Faruqui directs IDRC’s work on Science and Innovation. In 1999, he was named one of the top 14 young water specialists in the world by the Third World Centre for Water Management, the International Water Resources Association, and the Stockholm International Water Institute. Faruqui’s work has focused on water management in Islam, and the reuse of greywater and wastewater in agriculture.
Understanding social hierarchies
"To understand access to water, we must understand how South Asia’s complex social hierarchies of caste, class, and gender intersect and determine who has access to and control over water. Gender and caste disaggregated evidence collected by SaciWATERs shows that lack of access leads to marginalization of women, the poor, and lower castes. Such data will help cut through the rhetoric and better inform policy and programming to ensure fair access to water."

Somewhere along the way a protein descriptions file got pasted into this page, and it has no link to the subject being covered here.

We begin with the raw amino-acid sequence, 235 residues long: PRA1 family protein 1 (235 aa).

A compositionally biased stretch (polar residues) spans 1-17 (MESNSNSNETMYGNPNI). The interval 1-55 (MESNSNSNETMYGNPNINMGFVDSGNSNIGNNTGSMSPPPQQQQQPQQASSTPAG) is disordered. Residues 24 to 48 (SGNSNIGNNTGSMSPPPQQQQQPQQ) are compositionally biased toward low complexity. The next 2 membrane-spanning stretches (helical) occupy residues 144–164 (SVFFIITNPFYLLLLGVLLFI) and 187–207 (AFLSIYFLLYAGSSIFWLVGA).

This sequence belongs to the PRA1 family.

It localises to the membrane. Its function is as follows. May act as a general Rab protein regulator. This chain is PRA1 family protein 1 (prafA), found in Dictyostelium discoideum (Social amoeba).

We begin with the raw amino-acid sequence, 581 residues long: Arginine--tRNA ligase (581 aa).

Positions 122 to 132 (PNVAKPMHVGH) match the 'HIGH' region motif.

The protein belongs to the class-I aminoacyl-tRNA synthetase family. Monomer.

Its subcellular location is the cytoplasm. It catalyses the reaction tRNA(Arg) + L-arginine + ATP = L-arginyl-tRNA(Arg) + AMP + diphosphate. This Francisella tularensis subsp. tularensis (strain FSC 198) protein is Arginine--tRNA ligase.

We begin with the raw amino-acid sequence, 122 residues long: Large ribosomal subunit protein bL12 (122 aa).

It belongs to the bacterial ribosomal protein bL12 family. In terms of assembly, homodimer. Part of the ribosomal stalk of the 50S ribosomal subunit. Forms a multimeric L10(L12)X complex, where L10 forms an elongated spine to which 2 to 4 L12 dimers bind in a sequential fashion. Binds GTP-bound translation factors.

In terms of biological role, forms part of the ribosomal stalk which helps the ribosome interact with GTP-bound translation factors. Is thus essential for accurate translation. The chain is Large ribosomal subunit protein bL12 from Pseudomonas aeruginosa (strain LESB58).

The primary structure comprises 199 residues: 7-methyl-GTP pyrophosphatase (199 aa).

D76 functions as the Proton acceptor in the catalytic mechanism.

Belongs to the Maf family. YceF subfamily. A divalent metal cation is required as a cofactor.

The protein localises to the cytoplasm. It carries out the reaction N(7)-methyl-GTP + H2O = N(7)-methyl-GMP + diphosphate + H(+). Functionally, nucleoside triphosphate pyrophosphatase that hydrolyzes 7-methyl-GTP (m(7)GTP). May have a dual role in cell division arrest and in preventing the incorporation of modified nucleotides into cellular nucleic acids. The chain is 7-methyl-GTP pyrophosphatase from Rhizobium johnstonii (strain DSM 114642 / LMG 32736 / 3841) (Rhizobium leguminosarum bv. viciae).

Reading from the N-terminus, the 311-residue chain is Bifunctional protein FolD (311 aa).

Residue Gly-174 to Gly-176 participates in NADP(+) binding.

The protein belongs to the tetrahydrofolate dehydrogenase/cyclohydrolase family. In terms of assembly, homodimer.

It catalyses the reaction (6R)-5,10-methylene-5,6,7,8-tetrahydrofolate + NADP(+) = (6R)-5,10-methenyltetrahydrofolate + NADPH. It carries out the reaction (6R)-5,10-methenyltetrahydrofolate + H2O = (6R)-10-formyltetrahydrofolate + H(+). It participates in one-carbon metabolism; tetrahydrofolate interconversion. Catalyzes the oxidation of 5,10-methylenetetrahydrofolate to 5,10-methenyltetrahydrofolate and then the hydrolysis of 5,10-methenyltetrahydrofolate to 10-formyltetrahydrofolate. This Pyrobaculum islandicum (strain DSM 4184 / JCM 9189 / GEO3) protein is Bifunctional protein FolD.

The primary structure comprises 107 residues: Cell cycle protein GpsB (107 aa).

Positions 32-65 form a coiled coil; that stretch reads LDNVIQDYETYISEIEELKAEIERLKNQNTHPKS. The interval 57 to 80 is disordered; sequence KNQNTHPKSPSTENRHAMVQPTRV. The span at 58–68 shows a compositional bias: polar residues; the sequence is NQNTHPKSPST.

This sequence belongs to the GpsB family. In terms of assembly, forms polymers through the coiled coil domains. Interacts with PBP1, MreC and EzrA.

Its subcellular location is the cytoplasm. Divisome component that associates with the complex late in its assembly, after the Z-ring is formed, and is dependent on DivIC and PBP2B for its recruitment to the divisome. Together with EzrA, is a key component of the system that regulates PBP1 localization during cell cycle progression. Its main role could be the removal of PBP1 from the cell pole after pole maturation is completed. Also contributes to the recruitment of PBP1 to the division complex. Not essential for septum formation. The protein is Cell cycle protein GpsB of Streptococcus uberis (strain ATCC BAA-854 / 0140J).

Prakash is the executive director of the South Asia Consortium for Interdisciplinary Water Resources Studies (SaciWATERs), a group of local research organizations across South Asia supported by IDRC examining the effects of climate change and urban sprawl on water across South Asia. The research teams are communicating with each other – and the world – through a website, blog, Facebook, and Flickr, as well as on a twitter feed.
Water is a precious resource
"Water is a precious resource, but it is vulnerable and limited. At the start of the rainy season in the Sahel, however, these conditions momentarily disappear to be replaced by a feeling of abundance and well-being, so much so that we often forget that it will be over in three months. Ensuring good water management is ensuring fair, equitable access for all."
Institut International d’ingénierie de l’eau et de l’environnement (2iE)